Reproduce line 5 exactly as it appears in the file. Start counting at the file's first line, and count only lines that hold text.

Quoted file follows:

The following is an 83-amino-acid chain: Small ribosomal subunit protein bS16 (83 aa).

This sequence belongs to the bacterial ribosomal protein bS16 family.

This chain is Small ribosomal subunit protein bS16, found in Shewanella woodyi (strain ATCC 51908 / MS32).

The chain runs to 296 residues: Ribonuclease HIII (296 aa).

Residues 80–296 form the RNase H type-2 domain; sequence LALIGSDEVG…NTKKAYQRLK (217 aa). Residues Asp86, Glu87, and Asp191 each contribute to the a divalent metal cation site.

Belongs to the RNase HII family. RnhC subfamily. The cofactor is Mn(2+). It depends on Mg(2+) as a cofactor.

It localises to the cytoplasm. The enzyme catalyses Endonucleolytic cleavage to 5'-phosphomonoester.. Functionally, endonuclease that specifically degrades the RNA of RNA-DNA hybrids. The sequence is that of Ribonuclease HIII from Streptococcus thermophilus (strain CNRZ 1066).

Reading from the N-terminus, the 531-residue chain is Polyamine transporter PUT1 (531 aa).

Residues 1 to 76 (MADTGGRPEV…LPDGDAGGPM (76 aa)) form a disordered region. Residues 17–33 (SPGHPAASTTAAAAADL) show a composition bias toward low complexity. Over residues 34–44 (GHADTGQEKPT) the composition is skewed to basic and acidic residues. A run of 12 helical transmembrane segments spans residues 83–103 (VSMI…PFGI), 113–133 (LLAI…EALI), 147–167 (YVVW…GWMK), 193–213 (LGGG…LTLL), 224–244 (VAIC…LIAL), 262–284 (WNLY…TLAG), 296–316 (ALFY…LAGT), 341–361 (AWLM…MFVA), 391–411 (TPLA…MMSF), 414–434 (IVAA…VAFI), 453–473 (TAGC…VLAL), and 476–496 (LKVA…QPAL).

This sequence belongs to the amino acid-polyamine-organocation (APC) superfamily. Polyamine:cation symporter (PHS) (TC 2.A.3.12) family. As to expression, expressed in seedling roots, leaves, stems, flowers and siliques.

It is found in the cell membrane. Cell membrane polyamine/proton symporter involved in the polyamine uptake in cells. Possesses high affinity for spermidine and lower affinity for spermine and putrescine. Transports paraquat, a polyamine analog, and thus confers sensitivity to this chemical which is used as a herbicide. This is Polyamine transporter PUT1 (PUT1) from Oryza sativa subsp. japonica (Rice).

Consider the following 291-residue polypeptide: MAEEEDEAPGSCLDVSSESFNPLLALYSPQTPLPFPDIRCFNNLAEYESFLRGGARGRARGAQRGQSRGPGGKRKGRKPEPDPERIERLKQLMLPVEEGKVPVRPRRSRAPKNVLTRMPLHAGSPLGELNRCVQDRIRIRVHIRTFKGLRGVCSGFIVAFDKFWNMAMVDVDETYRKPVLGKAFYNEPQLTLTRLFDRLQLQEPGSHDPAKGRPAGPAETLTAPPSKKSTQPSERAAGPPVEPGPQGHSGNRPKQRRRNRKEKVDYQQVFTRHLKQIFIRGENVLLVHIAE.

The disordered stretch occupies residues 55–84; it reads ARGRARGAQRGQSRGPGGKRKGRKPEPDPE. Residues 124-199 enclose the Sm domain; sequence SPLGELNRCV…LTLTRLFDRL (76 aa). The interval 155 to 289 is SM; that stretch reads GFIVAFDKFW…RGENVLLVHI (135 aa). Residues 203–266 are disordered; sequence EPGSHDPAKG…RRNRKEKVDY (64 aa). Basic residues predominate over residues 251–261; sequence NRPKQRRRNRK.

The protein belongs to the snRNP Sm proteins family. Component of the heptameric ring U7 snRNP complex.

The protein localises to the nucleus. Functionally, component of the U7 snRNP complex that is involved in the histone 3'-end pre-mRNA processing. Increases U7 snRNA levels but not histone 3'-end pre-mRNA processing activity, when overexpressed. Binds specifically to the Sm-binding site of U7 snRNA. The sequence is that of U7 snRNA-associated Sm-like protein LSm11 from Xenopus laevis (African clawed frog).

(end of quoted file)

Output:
Residues 80–296 form the RNase H type-2 domain; sequence LALIGSDEVG…NTKKAYQRLK (217 aa). Residues Asp86, Glu87, and Asp191 each contribute to the a divalent metal cation site.